(3) Kirchhof P, Toennis T, Goette A, et al. Anticoagulation with Edoxaban in Patients with Atrial High-Rate Episodes. N Engl J Med 2023;389(13):1167-1179. DOI: 10.1056/NEJMoa2303062.

(4) Becher N, Toennis T, Bertaglia E, et al. Anticoagulation with edoxaban in patients with long Atrial High-Rate Episodes ≥24 hours. Eur Heart J. 2024 Mar 7;45(10):837-849. DOI: 10.1093/eurheartj/ehad771

(5) McIntyre WF, Benz AP, Becher N, et al. Direct Oral Anticoagulants for Stroke Prevention in Patients with Device-Detected Atrial Fibrillation: A Study-Level Meta-Analysis of the NOAH-AFNET 6 and ARTESiA Trials. Circulation. 2023. DOI: 10.1161/CIRCULATIONAHA.123.067512


About the Atrial Fibrillation NETwork (AFNET)

The Atrial Fibrillation NETwork is an interdisciplinary research network comprising scientists and physicians from hospitals and practices dedicated to improving the management of atrial fibrillation through coordinated research in Germany, Europe, and worldwide. Its main objective is to conduct high quality investigator-initiated clinical trials and registries on a national and international level as well as translational research projects. The AFNET continues the long-term activities of the network which has been funded by the German Federal Ministry of Research and Education over a decade. Since January 2015, specific projects and infrastructures of the AFNET are funded by the German Centre for Cardiovascular Research (DZHK), and some projects by EU research grants. AFNET has long expertise in the management of atrial fibrillation, but also provides support for work in other fields informing cardiovascular care. The results of 20 years of clinical and translational research improved the lives of patients with cardiovascular diseases and influenced treatment guidelines.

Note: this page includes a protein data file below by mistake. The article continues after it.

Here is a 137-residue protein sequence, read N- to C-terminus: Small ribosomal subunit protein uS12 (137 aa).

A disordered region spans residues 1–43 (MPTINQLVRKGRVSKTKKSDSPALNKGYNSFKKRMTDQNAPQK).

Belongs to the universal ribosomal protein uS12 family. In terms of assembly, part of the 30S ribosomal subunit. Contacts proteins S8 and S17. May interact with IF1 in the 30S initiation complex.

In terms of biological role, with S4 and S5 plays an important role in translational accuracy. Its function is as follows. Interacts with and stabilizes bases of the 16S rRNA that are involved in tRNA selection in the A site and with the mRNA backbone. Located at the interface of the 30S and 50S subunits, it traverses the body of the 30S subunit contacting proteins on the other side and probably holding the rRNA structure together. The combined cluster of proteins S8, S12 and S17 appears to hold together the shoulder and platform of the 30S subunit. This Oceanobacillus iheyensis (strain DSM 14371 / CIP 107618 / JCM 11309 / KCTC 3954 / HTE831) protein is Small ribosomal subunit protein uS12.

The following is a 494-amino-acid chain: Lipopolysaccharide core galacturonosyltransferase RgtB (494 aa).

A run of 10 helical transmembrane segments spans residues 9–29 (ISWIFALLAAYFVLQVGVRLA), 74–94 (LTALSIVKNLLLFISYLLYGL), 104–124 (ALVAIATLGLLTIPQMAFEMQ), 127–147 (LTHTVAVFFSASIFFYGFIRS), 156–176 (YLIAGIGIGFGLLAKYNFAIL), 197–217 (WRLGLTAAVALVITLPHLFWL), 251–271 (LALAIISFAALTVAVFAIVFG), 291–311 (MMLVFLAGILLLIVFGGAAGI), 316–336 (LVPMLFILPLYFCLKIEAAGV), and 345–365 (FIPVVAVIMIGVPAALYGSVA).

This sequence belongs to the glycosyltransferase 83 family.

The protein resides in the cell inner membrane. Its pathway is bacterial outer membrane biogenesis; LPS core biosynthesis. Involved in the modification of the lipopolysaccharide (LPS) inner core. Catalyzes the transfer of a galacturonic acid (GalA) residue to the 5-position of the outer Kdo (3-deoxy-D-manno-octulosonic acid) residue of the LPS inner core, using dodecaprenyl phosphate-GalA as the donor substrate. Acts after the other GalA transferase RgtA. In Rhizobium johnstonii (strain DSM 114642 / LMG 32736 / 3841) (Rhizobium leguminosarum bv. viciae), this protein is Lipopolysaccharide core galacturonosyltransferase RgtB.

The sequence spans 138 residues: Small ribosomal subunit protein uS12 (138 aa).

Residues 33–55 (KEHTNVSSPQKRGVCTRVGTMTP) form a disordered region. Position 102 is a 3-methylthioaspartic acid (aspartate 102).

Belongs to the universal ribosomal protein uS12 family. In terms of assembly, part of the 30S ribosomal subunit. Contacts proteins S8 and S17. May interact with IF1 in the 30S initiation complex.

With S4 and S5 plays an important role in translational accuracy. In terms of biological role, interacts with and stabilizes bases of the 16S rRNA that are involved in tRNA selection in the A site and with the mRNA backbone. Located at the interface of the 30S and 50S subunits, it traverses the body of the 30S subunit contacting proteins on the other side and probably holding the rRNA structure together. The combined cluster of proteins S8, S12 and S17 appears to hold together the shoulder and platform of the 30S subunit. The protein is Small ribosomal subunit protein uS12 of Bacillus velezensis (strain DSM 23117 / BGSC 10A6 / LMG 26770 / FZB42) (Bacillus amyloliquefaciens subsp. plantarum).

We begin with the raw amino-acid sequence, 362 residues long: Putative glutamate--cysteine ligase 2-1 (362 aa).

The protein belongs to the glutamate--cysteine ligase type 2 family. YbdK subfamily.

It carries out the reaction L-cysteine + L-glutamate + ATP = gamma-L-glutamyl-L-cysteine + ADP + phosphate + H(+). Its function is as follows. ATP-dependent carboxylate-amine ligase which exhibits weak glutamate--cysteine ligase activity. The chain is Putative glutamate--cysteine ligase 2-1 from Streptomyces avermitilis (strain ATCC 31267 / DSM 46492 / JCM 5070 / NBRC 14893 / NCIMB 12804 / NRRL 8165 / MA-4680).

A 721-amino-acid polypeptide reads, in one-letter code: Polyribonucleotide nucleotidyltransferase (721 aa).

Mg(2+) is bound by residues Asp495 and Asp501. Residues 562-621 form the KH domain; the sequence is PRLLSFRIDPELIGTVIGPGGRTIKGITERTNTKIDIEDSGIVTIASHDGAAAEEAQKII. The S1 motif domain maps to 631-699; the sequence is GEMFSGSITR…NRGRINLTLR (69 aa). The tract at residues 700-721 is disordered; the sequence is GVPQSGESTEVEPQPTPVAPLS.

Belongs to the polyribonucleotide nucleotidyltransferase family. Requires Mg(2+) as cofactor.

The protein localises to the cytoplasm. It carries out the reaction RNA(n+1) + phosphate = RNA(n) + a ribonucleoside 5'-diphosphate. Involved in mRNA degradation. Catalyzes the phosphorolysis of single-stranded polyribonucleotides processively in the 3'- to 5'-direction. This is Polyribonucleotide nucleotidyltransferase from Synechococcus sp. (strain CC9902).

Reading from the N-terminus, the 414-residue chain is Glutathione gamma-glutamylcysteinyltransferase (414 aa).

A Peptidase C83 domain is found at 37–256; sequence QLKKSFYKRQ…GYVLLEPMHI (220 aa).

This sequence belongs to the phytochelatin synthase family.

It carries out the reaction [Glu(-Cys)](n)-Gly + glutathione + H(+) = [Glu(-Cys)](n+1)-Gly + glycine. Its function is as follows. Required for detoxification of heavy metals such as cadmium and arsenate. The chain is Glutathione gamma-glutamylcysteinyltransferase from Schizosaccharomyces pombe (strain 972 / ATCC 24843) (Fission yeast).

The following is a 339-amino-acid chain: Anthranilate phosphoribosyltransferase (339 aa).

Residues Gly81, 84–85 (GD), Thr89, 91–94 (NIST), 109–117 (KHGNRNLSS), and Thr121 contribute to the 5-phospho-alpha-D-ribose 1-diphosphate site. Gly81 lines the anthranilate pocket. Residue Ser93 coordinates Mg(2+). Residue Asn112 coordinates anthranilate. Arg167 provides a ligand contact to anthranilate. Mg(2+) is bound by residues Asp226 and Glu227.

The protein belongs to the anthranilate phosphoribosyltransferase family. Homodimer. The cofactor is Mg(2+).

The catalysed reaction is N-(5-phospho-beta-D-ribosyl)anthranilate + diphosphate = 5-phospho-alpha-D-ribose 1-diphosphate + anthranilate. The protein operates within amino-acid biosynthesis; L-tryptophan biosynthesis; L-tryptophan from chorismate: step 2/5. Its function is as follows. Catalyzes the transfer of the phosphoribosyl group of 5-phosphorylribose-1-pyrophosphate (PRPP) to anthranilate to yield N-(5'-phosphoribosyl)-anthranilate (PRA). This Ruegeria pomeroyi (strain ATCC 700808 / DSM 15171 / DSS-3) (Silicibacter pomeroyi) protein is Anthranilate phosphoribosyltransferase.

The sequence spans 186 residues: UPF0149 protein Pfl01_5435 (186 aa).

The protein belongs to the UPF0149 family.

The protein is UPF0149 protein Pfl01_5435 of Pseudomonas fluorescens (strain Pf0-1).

Funding of the NOAH trial: AFNET, DZHK, Daiichi Sankyo

NOAH registration: NCT 02618577, ISRCTN 17309850